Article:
From This Moment On
Life feels surreal now that the big day is only 4 days from now. Friends and relatives are congratulating us and the other question that pops up besides the standard wedding preparation question is “Are you excited?”
As for myself, I’m more worn out psychologically and physically than anything else. A brief moment of excitement did come at the beginning of this week but the final preparations weighed me down again. Despite of the maddness, I felt soothed whenever I listened to music and especially that beautiful piano-violin duet piece which Sean (my DG leader) and Lok Sze (my previous choir student pianist) will play for the bridal procession at the church wedding ceremony.
Another song which I have been listening in is ‘From This Moment On’ by Shania Twain. My choir alumni will be singing that piece as a special item at the church. The lyrics are quite lovely and the music definitely stirring.
Thank God for eveything made beautiful. Praise Him in good times and tough times.
After toying with the idea of remaining on the North-East line until its southern-most conclusion Friday, my trip to Labrador Park on Sunday afternoon found it necessary to do just that. I departed the North-East line at the Harbour Front (NE1) station and intended to proceed to Telok Brangal Rd, but instead I proceeded to somewhere on this side of absolutely lost. No worries—Harbour Front Centre provided me safe, though crowded, refuge, and I took the opportunity to scout around the upper floors of the complex to the departure area for the cruises offered there. A pleasant view of the bay was all mine once I happened outside and onto the deck overlooking the area.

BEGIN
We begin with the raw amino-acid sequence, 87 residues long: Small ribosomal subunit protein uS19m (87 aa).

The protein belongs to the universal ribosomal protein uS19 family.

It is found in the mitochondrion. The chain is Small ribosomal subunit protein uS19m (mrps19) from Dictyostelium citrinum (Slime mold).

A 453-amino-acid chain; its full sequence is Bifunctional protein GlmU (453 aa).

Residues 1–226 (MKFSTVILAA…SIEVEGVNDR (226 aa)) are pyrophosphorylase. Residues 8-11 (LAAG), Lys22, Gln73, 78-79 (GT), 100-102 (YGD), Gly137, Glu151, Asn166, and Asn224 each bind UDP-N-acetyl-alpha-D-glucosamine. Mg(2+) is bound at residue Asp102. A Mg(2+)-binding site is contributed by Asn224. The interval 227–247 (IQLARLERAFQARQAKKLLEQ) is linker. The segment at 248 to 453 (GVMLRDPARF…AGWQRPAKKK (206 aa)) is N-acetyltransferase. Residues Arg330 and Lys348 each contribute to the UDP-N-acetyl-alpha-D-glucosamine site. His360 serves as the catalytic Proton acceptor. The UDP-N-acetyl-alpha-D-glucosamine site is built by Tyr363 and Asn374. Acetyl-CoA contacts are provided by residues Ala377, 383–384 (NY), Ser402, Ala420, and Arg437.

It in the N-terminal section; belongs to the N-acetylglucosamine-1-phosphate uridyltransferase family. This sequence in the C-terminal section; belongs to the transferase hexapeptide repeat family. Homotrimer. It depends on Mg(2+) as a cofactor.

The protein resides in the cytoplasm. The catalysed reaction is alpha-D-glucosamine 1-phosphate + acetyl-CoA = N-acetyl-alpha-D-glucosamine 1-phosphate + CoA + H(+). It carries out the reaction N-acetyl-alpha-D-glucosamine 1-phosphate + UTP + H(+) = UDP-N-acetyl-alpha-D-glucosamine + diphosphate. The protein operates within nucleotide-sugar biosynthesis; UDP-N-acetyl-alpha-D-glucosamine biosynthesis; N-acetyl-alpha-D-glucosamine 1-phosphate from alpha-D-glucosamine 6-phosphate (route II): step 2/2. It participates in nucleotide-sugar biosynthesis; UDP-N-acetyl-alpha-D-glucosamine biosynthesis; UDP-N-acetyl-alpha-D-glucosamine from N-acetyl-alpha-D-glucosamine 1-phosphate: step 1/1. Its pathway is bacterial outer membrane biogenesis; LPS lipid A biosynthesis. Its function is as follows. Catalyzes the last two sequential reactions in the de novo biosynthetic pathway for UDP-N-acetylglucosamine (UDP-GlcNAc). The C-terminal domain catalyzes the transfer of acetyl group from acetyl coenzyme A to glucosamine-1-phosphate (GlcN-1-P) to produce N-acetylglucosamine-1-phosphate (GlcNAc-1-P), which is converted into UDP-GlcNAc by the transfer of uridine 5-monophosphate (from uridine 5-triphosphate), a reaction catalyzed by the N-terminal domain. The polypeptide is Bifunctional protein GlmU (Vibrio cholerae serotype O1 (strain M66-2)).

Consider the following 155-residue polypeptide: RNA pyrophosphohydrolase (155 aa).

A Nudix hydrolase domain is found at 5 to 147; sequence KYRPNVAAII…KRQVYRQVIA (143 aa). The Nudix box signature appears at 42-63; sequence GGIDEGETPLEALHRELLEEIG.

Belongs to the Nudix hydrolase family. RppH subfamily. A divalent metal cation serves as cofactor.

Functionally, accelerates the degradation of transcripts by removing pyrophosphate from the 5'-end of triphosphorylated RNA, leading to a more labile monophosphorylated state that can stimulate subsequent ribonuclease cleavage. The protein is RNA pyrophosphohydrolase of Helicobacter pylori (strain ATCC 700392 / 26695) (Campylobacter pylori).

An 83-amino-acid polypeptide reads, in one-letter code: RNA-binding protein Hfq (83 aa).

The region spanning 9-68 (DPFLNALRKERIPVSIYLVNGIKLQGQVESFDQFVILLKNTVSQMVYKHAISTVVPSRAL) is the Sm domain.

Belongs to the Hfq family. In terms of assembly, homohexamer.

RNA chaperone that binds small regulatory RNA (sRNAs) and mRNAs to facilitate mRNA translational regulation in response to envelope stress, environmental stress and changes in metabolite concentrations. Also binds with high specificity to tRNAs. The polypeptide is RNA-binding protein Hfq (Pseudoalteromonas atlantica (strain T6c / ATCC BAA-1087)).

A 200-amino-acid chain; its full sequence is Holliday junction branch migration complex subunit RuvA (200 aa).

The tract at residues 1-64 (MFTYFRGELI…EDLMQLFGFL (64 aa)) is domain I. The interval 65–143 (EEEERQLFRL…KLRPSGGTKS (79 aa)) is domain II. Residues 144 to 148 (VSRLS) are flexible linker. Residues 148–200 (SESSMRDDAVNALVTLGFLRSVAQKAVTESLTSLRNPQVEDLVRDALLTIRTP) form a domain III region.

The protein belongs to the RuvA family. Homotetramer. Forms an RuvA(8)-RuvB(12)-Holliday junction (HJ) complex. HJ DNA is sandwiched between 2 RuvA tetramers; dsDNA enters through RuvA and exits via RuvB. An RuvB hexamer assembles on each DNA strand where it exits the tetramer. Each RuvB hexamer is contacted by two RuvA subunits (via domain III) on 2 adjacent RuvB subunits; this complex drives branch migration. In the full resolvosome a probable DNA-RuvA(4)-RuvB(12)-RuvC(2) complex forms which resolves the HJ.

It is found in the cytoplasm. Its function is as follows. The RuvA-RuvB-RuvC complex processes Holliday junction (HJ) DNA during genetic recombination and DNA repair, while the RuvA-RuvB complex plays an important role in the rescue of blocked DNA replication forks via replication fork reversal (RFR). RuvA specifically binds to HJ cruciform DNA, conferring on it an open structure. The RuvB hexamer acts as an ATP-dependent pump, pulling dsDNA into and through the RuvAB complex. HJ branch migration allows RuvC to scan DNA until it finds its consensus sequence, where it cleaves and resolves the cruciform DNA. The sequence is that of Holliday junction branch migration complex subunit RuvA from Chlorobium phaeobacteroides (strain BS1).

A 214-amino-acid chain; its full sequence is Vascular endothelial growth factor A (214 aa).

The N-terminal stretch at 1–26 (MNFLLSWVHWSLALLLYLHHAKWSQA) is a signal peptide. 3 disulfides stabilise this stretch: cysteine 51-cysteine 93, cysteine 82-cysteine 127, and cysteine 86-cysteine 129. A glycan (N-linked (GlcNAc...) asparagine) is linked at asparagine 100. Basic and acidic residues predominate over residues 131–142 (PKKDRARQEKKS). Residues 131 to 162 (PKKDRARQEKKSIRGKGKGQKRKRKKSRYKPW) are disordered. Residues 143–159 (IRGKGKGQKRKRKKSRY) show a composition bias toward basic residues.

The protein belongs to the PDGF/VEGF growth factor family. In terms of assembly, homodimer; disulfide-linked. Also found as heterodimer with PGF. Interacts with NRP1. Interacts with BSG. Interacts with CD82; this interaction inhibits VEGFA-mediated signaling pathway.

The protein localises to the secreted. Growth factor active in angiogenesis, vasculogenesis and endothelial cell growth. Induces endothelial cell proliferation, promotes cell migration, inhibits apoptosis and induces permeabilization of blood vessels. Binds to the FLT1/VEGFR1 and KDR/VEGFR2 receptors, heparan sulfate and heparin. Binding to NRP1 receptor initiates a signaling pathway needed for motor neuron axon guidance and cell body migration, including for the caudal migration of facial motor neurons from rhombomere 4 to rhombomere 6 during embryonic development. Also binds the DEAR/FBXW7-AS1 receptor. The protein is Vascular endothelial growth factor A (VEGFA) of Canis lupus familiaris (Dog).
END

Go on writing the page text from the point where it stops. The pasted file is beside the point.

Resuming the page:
But onward, I said, to Labrador Park, lest Yang laughs at me when I tell him I couldn’t find it. After studying an area map of the outlying area, I found my way to bus stop 14121—close enough to where I needed to be. After a quick ride on bus 57 (and a quick jaunt doubling back to 14161, as I originally missed the stop) I waited at Telok Blangah Rd, opposite Blk 45 . . . and waited, paced a bit, then waited some more, until finally Parks #408 made an appearance. (SBS Parks #408 only appears in half-hour intervals, and only then on weekends and public holidays—glad I decided to go on a Sunday.)
Upon arriving at Labrador Park, I pulled out the camera Yang lent me and basically snapped shots of everything in the area. I have a better visual memory of the former Fort Pasir Panjang through the chambered passage of the viewfinder than through my own eyes, which suits me fine since I find the photographs much more reliable than my memory in most cases. That being said, I absolutely loved every moment spent there. It occurred to me as I navigated the pathways through the bunker area that this is as close as I’ve gotten to some physical semblance of World War II as ever in my life. (Previously, the closest I’d been to WWII was when Yang and I argued over the merits of Spielberg’s Saving Private Ryan versus Malick’s The Thin Red Line!)